2023 年 6 月 15 日
It's 9.30 pm on Monday evening. This morning I said goodbye to my last passenger, a lecturer at the Tokyo University of the Arts. Sayako さん was just one of many grateful, kind and interesting people I met in my job as a driver for Nippon Connection, the annual Japanese film festival in Frankfurt. But as I sit here writing this, I realize with a shock that, although I am finished with the festival, she is still sitting in her plane enduring the 15 hour flight to Tokyo.
This link will tell you all you need to know about the festival. In English, German or 日本語
🎬 My job has involved a lot of sitting. Trains, cars, sofas and cinemas. This is the faithful Regional Bahn which brought me into Frankfurt every day for the last week......私の毎日の電車はニッポンコネクションへ
There's a car photo later on. However I did not take a photo of the important black leather sofa which was the central feature of the festival office. And the Cinema? Well, there were many to choose from....the Naxos Halle, the DFF, the Mal Sehen Kino, the El Dorado, and the Mousonturm. All venues for this amazing feast of Japanese films. So between driver jobs I slipped into a few of the films on offer. Let's dive in straight away with this unusual documentary...................いくつかの 映画は シリアスな映画でした.....
📽 People who have been wrongly convicted and spent nearly 30 years in prison are not usually as positive and passionate as Shoji Sakurai. As well as revealing a very negative side of the Japanese judicial system, this documentary showed the extraordinary life of a man who has suffered because of it. But he leaves bitterness behind him to help others with a similar fate. Shocking and inspiring. It won the Documentary Award. The Director was there to answer questions about it - a useful bonus which was quite a common feature of the festival. ドキュメンタリー 私の記念日
📽 And I have already mentioned this film last week......"......Anyone who has seen Japanese tourist brochures will have seen alluring pictures of the chain of islands in the south : Okinawa. https://visitokinawajapan.com/Broad, idylic beaches and clear water. The reality for young people who actually live there can be rather less than idyllic. Masaaki Kudo traces the struggles of a very young couple with a toddler. Father is immature and clings to a selfish "power" role over his partner. The young mother is disillusioned with life and despite her disgust, but for want of money, is forced into prostitution. This is real cinema. Kudo spent 3 years in Okinawa and his screenplay is based on personal experience. This is no fantasy. Loud applause greeted the end of this film, and a lively discussion. I was soooooo glad I was there......." 沖縄を知っていると思いますか？........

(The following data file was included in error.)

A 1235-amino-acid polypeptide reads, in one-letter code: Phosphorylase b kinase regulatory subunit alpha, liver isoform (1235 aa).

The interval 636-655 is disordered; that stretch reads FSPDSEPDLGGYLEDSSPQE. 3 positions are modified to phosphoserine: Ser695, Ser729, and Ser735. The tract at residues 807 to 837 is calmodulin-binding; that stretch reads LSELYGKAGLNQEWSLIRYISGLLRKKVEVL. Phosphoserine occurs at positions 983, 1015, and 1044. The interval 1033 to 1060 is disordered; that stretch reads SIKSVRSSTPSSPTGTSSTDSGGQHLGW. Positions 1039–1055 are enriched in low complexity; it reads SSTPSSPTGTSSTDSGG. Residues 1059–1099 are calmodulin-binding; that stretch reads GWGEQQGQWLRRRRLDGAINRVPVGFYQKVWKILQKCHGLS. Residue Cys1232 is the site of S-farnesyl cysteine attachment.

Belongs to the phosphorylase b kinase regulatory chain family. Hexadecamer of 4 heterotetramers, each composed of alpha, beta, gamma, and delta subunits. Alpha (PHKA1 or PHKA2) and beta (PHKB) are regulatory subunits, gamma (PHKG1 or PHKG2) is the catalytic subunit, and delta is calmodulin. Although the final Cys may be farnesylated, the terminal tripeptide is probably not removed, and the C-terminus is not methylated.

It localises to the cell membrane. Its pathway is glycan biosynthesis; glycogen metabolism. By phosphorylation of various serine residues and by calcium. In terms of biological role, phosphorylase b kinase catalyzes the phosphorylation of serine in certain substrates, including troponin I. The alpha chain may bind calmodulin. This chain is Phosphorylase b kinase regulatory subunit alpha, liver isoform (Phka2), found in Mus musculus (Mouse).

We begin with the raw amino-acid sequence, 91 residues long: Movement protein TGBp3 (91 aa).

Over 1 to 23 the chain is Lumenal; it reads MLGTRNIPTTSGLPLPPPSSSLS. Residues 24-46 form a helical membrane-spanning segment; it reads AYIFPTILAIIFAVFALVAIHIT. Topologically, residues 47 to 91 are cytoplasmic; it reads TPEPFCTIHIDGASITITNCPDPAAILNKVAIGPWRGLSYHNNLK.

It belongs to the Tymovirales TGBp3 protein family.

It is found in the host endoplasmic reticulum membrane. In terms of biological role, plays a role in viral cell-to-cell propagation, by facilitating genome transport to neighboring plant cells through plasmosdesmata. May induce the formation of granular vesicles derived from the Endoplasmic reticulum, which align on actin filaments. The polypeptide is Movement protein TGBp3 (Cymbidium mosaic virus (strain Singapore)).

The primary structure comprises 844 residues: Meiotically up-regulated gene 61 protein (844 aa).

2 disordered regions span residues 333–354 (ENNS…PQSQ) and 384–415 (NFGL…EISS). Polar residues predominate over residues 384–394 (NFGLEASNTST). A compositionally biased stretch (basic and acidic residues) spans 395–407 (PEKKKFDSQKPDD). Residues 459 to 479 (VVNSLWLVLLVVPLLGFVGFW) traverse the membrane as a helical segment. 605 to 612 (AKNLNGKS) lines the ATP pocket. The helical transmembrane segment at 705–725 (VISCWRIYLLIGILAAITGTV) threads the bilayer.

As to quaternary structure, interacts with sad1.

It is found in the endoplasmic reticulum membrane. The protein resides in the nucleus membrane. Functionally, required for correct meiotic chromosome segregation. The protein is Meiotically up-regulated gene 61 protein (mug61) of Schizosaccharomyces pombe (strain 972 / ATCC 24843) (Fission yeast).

📽 In the next film we saw how the potential release on parole of a girl convicted of the murder of her classmate causes anguish and closure for the affected family. A very powerful film, exploring stubborn anger (the father wanting his daughter's killer to stay in prison) coupled with humanity and a need for closure (the mother). A Brilliant exploration of the psychology of forgiveness and need for communication. Interestingly, the Director Anshul Chauhan is an Indian living in Japan. 興味深いことに、監督のアンシュル・チョーハンは日本在住のインド人です。
📽 After this I needed this light relief. A smart Tokyo architect suddenly finds himself deciding the fate of his father's inheritance - a public bath - Sentō (銭湯) in a rural part of Japan. His disdain for all things "backward" and "rural" is soon undermined by the sheer charm, humanity and weirdness of the local community. I haven't laughed so much for a long time! I loved this film. …...大笑いした 映画は Yudo です......😂
📽 Having some time to kill between jobs I slipped into this....Sayonara, Girls. It was popular enough to get an honorable mention by the visions jury. But for me it was yet another High school coming-of-age film. 🥱 欠伸...........oh well, "each to his own" as they say in English.....
📽 Now to the next film I watched. This film, My Small Land, with its theme being the fate of a Kurdish refugee family in Japan, did not appeal to me on first glance. But then I met the director, Emma Kawawada, who asked me to watch it and give her some honest feedback.
A difficult request to refuse, being asked in such a charming manner. Of course my interest was piqued by the British/Japanese background, so I guessed that I might be seeing something interesting here. Ken Loach (of Kes fame https://en.wikipedia.org/wiki/Kes_(film)
came into our conversation, as was her work with 是枝 裕和, Koreeda Hirokazu (Our Little Sister 海街 diary, Umimachi Diary ).
I missed the first screening due to a driver job, but managed to squeeze into the second screening as a "staff" member. I was so glad I had made the effort! Kawawada's story shows us a Kurdish family who have managed to carve out a life in a very foreign land - Japan🎌. The father has employment, but still clings on to their old family traditions, even to the point of choosing a future husband for his daughter.